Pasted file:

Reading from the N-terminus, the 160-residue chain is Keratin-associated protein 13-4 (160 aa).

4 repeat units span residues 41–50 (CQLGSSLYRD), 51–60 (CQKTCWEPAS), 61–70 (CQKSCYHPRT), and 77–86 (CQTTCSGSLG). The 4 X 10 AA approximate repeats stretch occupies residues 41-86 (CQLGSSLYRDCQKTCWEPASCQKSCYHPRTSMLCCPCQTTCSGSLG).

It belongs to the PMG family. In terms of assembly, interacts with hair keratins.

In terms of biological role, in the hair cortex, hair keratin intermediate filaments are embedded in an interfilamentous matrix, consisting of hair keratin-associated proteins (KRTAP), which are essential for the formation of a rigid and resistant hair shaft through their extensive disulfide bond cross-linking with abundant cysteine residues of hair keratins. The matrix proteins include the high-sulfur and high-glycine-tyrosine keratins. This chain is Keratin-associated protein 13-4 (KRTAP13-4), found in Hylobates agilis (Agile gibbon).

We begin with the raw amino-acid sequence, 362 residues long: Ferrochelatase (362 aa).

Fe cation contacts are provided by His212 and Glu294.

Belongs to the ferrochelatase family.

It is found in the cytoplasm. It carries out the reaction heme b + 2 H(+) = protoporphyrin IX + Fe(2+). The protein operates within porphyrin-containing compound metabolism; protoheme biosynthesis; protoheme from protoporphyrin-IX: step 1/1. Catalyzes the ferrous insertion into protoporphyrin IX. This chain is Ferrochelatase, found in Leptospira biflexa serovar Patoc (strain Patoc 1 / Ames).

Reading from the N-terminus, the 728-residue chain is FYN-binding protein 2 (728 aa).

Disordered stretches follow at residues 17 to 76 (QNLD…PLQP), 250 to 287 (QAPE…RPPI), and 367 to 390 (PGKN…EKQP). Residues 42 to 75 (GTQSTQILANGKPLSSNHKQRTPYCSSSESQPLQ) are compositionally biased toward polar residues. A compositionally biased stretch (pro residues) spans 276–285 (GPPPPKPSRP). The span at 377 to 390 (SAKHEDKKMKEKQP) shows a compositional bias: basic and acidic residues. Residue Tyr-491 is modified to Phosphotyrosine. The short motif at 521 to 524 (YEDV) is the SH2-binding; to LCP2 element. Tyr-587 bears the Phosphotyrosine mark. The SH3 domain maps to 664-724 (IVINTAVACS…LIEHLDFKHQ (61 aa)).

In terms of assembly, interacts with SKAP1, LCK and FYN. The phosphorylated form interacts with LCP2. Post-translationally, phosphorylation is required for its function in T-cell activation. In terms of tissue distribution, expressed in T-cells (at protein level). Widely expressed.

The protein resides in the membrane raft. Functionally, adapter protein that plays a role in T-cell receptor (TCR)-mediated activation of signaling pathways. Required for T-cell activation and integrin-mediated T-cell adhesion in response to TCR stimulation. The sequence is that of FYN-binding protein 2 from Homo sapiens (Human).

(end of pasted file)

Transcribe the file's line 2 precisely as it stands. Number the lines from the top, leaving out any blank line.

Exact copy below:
4 repeat units span residues 41–50 (CQLGSSLYRD), 51–60 (CQKTCWEPAS), 61–70 (CQKSCYHPRT), and 77–86 (CQTTCSGSLG). The 4 X 10 AA approximate repeats stretch occupies residues 41-86 (CQLGSSLYRDCQKTCWEPASCQKSCYHPRTSMLCCPCQTTCSGSLG).